October 07, 2010
Migratory birds need a considerable amount of energy to cope with the efforts that are associated with such a long journey. Upon arrival, with the start of the breeding season, they face another strenuous time. The resources females allocate for egg production may either come from body reserves that originate from a period before breeding or from food sources at the breeding grounds. At high latitudes the breeding season is rather short and birds have to get ready quickly. Thus, it was hypothesized that arctic migratory birds build up their energy resources before their arrival at the breeding grounds as food abundance might still be scarce there. A team of scientists from the Max Planck Institute for Ornithology has now shown that female pectoral sandpipers (Calidris melanotos) that breed in northern Alaska apply a mixed strategy to allocate resources to their eggs. They found that early breeding females indeed use resources for egg production that stem from stopover sites along their migratory route, whereas females that started breeding later in the season gathered these resources predominantly at the tundra breeding ground.
By means of an isotope ratio mass spectrometer, the scientists studied different isotopes in the diet and the tissue of the birds to determine the origin of the accumulated resources. Using the distribution of stable carbon and hydrogen isotopes they could reveal when those elements had been incorporated through the diet. First, it was found that the values of the stable carbon isotope C13 in blood plasma of females, but also in feathers and claws, were different from those of their chicks. Moreover, the chick values showed an isotopic signature that was clearly different from the local diet.
From this observation the researchers concluded that the resources for egg formation could not originate from nutrients of the breeding area. Interestingly, isotopic values of female red blood cells matched those of the offspring, suggesting that resources were acquired somewhere along the migratory route. The wintering site as origin could be excluded, because in this case the red blood cell values should correspond to those of claws and feathers (assuming that birds moult in the wintering site). "The stable isotope analysis allowed us to confirm the hypothesis that body stores of migrating sandpipers are acquired at stopover sites along their migratory routes. This finding emphasizes the importance of these stopover sites for the well-being of the population", explains Bart Kempenaers, director at the Max Planck Institute for Ornithology in Seewiesen.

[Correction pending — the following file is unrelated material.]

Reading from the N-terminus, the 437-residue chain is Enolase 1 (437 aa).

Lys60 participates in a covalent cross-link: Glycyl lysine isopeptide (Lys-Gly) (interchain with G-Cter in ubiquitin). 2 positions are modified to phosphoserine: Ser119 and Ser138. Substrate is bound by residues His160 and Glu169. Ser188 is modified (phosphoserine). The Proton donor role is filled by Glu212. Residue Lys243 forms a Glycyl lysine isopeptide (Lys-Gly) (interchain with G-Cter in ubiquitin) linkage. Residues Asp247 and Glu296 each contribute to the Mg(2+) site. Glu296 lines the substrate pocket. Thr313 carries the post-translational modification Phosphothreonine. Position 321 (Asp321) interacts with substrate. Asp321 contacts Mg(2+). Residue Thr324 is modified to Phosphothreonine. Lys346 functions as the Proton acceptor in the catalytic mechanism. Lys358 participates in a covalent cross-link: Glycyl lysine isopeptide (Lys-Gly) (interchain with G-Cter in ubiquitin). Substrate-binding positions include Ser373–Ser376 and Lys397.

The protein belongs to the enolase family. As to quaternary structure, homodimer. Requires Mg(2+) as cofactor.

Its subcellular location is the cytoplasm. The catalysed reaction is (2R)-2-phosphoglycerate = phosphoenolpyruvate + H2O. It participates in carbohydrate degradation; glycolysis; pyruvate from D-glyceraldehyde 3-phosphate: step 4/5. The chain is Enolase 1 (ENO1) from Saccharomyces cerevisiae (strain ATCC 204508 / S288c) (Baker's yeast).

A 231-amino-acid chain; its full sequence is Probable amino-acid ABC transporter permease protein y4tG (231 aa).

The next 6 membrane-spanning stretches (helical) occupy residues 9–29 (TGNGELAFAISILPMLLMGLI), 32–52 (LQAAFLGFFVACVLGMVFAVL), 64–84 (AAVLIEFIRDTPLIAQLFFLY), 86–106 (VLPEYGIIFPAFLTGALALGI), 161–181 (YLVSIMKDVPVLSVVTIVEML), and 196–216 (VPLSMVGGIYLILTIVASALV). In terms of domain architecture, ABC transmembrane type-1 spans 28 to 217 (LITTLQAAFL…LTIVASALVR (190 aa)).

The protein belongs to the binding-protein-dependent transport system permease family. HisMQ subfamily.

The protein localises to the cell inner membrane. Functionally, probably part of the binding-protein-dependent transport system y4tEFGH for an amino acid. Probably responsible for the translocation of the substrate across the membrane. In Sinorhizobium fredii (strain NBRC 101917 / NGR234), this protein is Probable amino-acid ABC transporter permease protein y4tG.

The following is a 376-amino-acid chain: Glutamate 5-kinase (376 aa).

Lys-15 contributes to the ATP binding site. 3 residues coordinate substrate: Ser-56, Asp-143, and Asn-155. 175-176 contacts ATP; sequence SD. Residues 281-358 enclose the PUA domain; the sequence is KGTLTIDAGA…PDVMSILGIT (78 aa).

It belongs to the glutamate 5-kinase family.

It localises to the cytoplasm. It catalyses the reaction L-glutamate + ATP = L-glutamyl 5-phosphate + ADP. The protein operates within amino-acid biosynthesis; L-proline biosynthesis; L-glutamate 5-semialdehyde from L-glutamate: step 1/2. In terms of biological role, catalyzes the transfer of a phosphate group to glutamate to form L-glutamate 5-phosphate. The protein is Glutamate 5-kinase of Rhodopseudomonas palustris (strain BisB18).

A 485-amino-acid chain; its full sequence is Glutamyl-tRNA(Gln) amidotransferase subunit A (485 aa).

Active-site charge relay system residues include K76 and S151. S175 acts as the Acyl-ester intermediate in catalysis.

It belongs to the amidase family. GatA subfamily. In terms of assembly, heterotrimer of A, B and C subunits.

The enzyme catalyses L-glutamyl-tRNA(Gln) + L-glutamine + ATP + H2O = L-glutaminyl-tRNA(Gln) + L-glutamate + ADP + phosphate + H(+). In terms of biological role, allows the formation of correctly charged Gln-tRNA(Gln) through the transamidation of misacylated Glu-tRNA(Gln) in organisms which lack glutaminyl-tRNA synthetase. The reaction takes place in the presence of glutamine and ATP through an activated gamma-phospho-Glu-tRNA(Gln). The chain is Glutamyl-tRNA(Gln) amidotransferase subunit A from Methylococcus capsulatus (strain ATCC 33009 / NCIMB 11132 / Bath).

The data analysis revealed another surprising result. As the breeding season progressed, the isotopic values of females and chicks became more similar to those of the diet. This means, females that started egg laying later in the season mainly used dietary items from the breeding site, such as crane fly larvae and oligochaetes, as resources for egg production. "It suggests that pectoral sandpipers adopt different strategies for resource allocation according to their arrival time and the start of breeding", argues Elizabeth Yohannes, first author of the study. But the question remains why some b
irds arrive earlier than others. Again, this could be answered with the help of stable isotopes. When the researchers analysed the hydrogen isotopic composition from feathers of female pectoral sandpipers, they found that these values corresponded closely to those of precipitation in northeastern South America. Presumably, birds overwinter in different areas (where they also moult their feathers), and those that start off from northern South America migrate shorter distances and therefore, arrive at the breeding ground in Alaska earlier than their conspecifics that start further south. However, details on the routes and timing of migration, and whether the different breeding strategies have an impact on the reproductive success of pectoral sandpipers are still unknown.